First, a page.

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Books in the Blood #1 Charlotte Sometimes by Penelope Farmer


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"The reluctance to put away childish things may be a requirement of genius." Rebecca Pepper Sinkler

Ooh, let's hope so, because I've been meaning for some while to write a regular post about books I loved as a kid, books that hooked me, inspired me, and maybe I'll sneak in some books that peed me off too.

I'm talking independent reading here, so I won't include anything that involves flaps, is made of fabric or features caterpillars with eating disorders. Or anthropomorphism in any form. Truth is, I'm curious to know if the books I read as a child and young adult informed my writing preferences and style, or if I was drawn to these books because I was already inclined to The Dark Ways. I'm not sure if I'll be any clearer by the end of this thread, but it gives me the chance to rattle on about some books I love.

Now we have the ground rules covered, let's begin.


First up is Charlotte Sometimes by Penelope Farmer. (That's the book, not the song by The Cure. The song is based on the book, though the video stars a VERY grown up, make-up-wearing version of Charlotte!)

Now, I was no reading genius. I was not devouring the words of Homer at my mother's breast or quoting Plath at nursery school or discussing the merits of Dickens over Austen whilst eating my fish fingers and chips. In fact, part of the reason I won't be including many books for very young children, is I don't really remember many. I don't know if that's because I have a terrible memory or because my parents didn't read to me - I'll leave that for my shrink to work out.

But the first book I do clearly remember is Charlotte Sometimes. In fact, I think it was the first book I read entirely alone.

Picture the scene. It's the late seventies, so there was a lot of brown, big floral prints and the smell of Findus Crispy Pancakes and Smash hanging in the air. I guess I'm about eight-years-old. If you want to imagine mini-me, think of a moon-faced, knock-kneed barrel on skinny legs with a huge gap between her front teeth, with long, tangly reddish hair and B.O. (All kids had B.O in the seventies in the UK, as most of us were still only having one bath a week and an occasional scrub down at the bathroom sink in-between. I've asked lots of other people of my age and we were all the same - delightful.)

This little barrel is being encouraged to read by her teachers. There is a school library and on the shelves, wrapped in a thick plastic cover, with its dog-eared pages, is this book. Imagine my sticky little fingers grabbing it to my chubby little chest. I open the cover and read...

The book is about a young girl called Charlotte who is sent away to boarding school. On arrival, she finds she can travel back in time, swapping lives with the girl who slept in her bed during the First World War. Charlotte has to be clever, deceitful and resilient, especially when she's in danger of being stuck in the past forever.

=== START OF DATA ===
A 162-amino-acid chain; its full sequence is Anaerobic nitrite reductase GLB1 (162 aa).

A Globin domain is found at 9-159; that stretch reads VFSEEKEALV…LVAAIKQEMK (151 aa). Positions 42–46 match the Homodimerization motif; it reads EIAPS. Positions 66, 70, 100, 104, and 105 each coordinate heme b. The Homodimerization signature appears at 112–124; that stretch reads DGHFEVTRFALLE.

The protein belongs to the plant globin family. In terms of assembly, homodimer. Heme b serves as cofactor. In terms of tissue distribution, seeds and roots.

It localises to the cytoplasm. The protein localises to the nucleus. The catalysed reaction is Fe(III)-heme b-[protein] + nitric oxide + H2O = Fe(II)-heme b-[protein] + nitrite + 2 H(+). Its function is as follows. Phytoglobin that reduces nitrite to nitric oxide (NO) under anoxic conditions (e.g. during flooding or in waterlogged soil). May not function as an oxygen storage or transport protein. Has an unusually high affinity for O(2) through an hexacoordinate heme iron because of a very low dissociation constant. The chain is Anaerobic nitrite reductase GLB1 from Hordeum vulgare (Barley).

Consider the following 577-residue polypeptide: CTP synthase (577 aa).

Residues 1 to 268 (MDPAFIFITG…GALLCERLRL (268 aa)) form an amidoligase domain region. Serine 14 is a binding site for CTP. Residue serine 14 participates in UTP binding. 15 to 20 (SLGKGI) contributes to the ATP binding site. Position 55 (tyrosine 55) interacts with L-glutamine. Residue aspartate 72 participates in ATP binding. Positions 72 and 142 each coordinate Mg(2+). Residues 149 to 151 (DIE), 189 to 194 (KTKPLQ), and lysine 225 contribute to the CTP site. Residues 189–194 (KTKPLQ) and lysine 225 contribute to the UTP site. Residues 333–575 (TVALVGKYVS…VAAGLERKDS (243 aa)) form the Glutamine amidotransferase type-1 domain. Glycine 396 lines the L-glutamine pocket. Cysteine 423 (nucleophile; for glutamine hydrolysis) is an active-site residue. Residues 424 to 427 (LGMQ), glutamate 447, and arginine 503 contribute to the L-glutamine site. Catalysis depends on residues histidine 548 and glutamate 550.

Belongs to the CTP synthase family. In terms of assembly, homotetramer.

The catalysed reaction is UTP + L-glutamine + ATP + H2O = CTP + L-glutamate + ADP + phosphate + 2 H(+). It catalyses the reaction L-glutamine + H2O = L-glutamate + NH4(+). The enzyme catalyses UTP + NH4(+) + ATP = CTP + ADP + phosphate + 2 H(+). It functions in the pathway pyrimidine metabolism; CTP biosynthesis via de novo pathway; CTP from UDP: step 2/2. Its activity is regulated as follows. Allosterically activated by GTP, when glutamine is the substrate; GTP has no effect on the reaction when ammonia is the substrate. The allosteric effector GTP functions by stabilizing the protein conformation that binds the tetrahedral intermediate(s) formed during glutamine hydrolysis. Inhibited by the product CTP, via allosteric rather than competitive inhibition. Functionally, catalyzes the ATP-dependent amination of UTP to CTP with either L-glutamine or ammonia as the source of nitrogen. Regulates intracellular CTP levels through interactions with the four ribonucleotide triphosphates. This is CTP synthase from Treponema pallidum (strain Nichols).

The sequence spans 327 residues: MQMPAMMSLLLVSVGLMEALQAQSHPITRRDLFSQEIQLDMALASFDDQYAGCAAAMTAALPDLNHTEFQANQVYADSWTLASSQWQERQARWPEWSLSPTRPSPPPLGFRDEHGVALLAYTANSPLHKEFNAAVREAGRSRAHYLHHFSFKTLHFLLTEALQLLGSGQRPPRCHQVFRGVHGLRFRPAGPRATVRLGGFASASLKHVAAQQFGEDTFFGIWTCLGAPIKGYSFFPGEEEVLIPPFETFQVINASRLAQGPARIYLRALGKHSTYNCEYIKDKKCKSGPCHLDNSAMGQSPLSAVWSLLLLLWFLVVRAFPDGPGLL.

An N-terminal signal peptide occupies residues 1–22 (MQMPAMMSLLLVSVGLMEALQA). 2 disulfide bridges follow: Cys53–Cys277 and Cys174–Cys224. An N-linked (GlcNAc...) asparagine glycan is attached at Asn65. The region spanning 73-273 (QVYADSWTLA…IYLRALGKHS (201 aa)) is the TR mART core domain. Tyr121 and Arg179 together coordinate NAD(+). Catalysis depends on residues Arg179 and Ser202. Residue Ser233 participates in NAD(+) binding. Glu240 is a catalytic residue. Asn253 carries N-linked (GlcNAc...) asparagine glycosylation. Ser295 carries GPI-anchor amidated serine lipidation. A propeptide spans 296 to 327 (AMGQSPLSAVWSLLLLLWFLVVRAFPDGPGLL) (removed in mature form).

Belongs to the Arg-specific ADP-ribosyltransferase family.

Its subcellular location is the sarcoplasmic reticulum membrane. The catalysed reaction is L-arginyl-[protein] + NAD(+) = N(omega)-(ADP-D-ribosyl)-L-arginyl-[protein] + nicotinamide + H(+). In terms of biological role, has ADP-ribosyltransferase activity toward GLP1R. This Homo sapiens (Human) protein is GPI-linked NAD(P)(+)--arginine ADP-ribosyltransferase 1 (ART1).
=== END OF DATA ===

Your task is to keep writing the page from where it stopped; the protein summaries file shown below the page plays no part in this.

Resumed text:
I don't know what it was I loved so much about this story.

There was the pride of reading a book alone.

There was the whole boarding school genre, popular with generations of children and authors (see Harry Potter, the Malory Towers books, The Worst Witch etc, etc) though, as a parent, I'm not sure what it says about home life that children find the idea of dormitories and shared bathrooms so alluring.

There was the feisty heroine, of course - always a lovely thing when you're a plump no-hoper with low self-esteem and bully issues.

But most of all, there was the time travel. Now, if you've read my About post, you'll have some inkling of how weirdly obsessive I can be when it comes to history. It snakes into my own writing a lot. My first novel was a time-slip YA fantasy about a feisty young heroine who uses a Tudor sixpence to slip back to the reign of Good Queen Bess, my current one is set in the 1970s, the next in the 1960s (and no I'm not sure I class those eras as 'historical' either, but that's an argument for another day.

So on the day some bright spark invents a time machine or I fulfil my dream of becoming Doctor Who's assistant, I'll be there, sporting a ruff, a doublet and a pair of hose I've knitted especially for the occasion.

Another thing that might just have drawn me to this story is that, when Charlotte goes back in time, she's effectively talking to ghosts, girls who are dead in her own time. And you might have noticed - I really like a ghost story.

So, there you have it. The first book to spark the flame of reading for me, full of history, time travel, the supernatural and plucky young gels in pinafore dresses.


Do you have a first book? One that sticks in your memory as triggering a love of the written word, that made you read under the covers at night?


(A version of this blog post first appeared on my previous blog, Word Shamble)

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